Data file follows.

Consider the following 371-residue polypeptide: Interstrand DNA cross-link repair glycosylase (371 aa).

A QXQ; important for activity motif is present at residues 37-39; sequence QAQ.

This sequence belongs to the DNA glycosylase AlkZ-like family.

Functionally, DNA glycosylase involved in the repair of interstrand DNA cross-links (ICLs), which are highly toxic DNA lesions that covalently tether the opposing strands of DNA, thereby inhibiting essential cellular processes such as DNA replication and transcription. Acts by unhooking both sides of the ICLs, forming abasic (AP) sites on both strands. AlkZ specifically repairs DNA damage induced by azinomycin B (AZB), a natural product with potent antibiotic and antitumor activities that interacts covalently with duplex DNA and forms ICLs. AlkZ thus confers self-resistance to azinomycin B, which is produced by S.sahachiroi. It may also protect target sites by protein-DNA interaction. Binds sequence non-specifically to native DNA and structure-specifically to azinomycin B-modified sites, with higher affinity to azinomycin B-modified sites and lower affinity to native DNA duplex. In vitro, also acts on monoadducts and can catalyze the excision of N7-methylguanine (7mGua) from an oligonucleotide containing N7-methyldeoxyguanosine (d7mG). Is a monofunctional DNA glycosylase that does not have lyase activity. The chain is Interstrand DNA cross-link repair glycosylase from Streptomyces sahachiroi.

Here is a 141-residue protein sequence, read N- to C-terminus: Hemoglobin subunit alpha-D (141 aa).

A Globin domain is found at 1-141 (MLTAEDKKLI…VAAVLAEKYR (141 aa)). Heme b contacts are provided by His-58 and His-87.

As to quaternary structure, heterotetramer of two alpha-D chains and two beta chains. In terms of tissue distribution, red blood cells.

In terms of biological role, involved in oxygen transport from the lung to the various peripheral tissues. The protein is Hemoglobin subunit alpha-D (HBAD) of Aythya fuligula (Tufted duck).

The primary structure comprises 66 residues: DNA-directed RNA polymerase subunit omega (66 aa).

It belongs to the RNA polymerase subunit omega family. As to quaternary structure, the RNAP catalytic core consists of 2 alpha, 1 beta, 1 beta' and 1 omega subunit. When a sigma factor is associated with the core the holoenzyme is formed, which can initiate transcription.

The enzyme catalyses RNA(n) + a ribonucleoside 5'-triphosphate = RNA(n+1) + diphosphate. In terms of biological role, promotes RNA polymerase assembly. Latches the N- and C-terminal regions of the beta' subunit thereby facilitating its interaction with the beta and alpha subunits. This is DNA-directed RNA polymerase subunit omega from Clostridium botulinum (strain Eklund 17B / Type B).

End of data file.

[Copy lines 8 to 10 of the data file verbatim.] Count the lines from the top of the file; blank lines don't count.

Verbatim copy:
In terms of biological role, involved in oxygen transport from the lung to the various peripheral tissues. The protein is Hemoglobin subunit alpha-D (HBAD) of Aythya fuligula (Tufted duck).

The primary structure comprises 66 residues: DNA-directed RNA polymerase subunit omega (66 aa).

It belongs to the RNA polymerase subunit omega family. As to quaternary structure, the RNAP catalytic core consists of 2 alpha, 1 beta, 1 beta' and 1 omega subunit. When a sigma factor is associated with the core the holoenzyme is formed, which can initiate transcription.